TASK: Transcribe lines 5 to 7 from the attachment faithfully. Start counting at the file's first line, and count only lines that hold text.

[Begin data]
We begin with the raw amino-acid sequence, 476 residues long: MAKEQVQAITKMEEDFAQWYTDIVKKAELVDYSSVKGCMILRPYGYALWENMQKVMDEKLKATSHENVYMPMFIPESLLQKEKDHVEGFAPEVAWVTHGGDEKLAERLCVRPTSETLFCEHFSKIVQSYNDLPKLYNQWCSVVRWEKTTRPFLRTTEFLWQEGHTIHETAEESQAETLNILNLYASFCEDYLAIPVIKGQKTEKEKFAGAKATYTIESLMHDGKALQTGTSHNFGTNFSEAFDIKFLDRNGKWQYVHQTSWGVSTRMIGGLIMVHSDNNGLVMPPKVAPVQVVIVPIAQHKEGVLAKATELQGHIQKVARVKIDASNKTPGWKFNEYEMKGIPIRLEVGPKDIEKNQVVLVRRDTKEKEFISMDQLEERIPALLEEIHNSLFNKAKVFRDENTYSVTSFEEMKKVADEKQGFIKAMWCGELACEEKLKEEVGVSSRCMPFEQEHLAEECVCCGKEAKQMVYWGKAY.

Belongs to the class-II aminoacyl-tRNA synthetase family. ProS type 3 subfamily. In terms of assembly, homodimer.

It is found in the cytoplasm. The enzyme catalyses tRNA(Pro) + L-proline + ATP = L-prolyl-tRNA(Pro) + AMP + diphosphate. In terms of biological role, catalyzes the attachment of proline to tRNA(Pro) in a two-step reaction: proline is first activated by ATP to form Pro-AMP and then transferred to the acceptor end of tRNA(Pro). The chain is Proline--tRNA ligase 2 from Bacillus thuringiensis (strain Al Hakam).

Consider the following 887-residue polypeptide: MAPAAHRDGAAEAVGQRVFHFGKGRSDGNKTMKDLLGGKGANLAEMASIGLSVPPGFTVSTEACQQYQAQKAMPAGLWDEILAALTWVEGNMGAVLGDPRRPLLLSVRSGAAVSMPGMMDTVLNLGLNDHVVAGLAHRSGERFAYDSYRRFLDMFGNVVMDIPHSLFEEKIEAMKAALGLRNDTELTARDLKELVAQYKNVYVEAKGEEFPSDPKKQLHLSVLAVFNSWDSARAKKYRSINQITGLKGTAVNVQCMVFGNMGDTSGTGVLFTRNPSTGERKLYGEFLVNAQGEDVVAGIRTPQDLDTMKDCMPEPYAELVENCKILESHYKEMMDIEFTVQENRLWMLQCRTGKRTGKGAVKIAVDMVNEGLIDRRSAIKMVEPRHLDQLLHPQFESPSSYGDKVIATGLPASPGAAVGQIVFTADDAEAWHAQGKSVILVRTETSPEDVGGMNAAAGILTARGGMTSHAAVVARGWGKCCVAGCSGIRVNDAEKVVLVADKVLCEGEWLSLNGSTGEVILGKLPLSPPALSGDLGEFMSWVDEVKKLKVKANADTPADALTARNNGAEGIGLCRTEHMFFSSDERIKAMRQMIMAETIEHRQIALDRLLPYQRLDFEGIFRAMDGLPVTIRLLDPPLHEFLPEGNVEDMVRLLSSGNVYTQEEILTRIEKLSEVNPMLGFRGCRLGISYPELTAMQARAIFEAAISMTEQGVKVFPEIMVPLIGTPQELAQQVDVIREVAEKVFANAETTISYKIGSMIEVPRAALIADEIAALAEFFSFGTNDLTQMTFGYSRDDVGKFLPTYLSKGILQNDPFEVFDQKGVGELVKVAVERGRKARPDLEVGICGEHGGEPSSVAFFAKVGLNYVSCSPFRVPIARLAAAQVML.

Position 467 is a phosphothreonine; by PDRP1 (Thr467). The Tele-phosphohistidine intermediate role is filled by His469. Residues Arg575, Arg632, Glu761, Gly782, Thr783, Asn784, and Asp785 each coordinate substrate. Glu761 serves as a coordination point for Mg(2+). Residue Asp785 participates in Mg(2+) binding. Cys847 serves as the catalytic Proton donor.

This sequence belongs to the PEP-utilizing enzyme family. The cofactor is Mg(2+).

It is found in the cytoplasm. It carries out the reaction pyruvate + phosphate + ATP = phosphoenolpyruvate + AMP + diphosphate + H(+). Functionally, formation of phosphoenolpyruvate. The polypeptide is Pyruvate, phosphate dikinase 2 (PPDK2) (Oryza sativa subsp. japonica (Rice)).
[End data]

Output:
Position 467 is a phosphothreonine; by PDRP1 (Thr467). The Tele-phosphohistidine intermediate role is filled by His469. Residues Arg575, Arg632, Glu761, Gly782, Thr783, Asn784, and Asp785 each coordinate substrate. Glu761 serves as a coordination point for Mg(2+). Residue Asp785 participates in Mg(2+) binding. Cys847 serves as the catalytic Proton donor.

This sequence belongs to the PEP-utilizing enzyme family. The cofactor is Mg(2+).

It is found in the cytoplasm. It carries out the reaction pyruvate + phosphate + ATP = phosphoenolpyruvate + AMP + diphosphate + H(+). Functionally, formation of phosphoenolpyruvate. The polypeptide is Pyruvate, phosphate dikinase 2 (PPDK2) (Oryza sativa subsp. japonica (Rice)).